This clip is from a video game -- it does not show an Iranian missile strike in Iraq

A video has been viewed tens of thousands of times in multiple posts on Twitter, Facebook and YouTube which claim it shows Iran firing rockets at a US base in Iraq. The claim is false; the clip is from a military themed video game called ARMA 3.

The two-minute 19-second video was published in this Twitter post on January 8, 2020. It has been viewed more than 136,000 times.

The post’s Chinese-language caption translates to English as: "Breaking: Iran acting foolish again, suddenly launched rocket projectiles at the American base in Iraq! But were basically intercepted by antiaircraft fire, spectacular! Astonishing! Awesome, the United States!" 

Below is a screenshot of the misleading post:

A screenshot of the misleading post

The video was also shared with a similar claim here on Facebook; and here and here on YouTube.

On January 8, 2020, Iran did fire missiles at Iraqi military bases housing US forces in retaliation for the US strike that killed Iranian general Qasem Soleimani the previous week, AFP reported here.

However, the claim made about the video is false.

A reverse image search on Google and keyword search found the same footage from ARMA 3 was published in this longer YouTube video on June 24, 2019.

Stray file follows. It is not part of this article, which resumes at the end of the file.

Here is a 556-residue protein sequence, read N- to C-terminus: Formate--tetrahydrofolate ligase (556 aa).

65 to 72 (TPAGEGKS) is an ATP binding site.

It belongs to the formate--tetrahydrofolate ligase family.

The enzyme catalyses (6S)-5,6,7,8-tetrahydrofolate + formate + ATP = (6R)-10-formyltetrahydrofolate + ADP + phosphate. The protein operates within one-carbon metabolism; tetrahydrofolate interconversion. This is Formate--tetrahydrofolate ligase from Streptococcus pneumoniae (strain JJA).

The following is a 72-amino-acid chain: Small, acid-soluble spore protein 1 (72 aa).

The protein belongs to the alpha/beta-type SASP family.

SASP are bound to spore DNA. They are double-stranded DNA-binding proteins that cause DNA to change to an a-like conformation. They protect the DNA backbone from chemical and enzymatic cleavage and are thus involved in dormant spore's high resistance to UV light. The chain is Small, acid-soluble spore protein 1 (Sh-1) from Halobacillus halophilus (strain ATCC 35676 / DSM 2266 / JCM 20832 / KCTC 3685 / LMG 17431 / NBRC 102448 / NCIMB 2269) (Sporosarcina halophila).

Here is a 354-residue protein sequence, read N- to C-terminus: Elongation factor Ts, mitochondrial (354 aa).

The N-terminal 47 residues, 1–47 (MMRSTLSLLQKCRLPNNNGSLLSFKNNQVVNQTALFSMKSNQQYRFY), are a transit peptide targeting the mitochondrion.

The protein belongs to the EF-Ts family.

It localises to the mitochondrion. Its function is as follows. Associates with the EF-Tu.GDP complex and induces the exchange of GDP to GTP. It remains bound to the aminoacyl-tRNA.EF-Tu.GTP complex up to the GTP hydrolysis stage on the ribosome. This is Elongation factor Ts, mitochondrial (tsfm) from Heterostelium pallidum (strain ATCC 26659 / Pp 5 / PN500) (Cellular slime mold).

The two-minute 53-second video has been embedded below.

The video’s description translates to English as: “Phalanx Tomahawk The moment of a Cius CIWS Phalanx cruise missile being shot down by a BGM-109 Tomahawk ARMA3 cruise missile”.

At the end of the video, Japanese text appears on the screen which translates to English as: “This video is a fiction. The characters, names, events are fictitious and have nothing to do with reality.”

Below is a screenshot comparison of the video in the misleading posts (L) and the YouTube video (R):

A screenshot comparison of the video in the misleading posts (L) and the YouTube video (R)

The same video was also debunked here by a BBC journalist on January 9, 2020.

The same video has also circulated in Portuguese and Spanish social media posts with other misleading claims, as debunked by AFP’s Portuguese fact check team here and Spanish fact check team here.

Bohemia Interactive, the company that developed ARMA 3, confirmed to AFP’s Portuguese team that the video was from the game. 

In an email, the company stated: “We are sure that the YouTube video is from ARMA 3, made by one of our players. It should be noted that our ARMA games can be modified (adapted, NDLR) by their users and that people can create their own scenarios with the game editor. As such, what you are seeing in this video is not the ARMA 3 experience pattern, it seems to be a modified version of the game and a custom scenario made by players.”